The varroa mite (Varroa destructor), a complex ectoparasite with a very distinctive biology is considered a key pest affecting beekeeping and honey bee health worldwide. Several control strategies using synthetic and organic acaricides have been developed to deal with this invasive species in Europe, having also side effects on honey bee health. At the same time various management practices, as for example the ‘brood interruption’ method, have been suggested as alternatives to combat varroa damage on honey bee colonies. During the last two decades increasing research work has focused on developing models for varroa development during the year and estimating the economic damage or colony losses. Still several questions have not been answered: are there any infestation thresholds above which beekeepers start observing economic damages? Are these ‘varroa damage thresholds’ different in different regions or under different environmental and management conditions? Are these thresholds affected by the different varroa-control strategies? Does the density of the colonies have an influence on these thresholds? Are some honey bee populations more sensitive than others?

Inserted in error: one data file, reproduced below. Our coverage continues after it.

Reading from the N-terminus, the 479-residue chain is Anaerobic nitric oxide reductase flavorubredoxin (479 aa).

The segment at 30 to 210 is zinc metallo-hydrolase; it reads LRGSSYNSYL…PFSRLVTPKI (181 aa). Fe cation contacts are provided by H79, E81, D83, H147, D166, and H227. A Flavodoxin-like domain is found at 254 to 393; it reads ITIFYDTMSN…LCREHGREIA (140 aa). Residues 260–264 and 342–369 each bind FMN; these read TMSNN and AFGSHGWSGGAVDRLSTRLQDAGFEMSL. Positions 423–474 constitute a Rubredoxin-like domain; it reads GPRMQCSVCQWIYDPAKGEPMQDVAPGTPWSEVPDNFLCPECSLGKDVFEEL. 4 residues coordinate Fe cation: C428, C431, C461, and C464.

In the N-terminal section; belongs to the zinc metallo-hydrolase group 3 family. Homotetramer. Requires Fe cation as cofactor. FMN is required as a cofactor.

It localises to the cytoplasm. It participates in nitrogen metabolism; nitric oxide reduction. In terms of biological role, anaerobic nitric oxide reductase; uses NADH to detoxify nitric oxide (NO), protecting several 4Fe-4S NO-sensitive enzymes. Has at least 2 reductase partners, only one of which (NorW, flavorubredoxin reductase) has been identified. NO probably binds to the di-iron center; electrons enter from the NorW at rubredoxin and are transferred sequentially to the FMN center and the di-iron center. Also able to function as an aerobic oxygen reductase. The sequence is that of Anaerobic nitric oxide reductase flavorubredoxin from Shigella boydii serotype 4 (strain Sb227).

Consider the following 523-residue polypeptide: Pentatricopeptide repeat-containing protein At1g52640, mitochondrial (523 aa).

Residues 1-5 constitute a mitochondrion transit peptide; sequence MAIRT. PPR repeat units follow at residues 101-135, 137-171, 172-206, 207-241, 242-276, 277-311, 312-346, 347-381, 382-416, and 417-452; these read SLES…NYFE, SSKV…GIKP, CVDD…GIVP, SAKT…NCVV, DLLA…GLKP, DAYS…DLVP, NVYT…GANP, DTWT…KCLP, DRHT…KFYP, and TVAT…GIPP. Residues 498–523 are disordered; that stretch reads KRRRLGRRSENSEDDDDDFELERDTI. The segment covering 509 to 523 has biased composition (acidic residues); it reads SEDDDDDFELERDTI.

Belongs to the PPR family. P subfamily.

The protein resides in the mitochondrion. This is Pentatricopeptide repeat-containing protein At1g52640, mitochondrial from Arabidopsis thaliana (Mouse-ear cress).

Citizen Scientist Initiative for Measuring Varroa Damage Thresholds: Common Efforts for Data Collection – CSI Varroa
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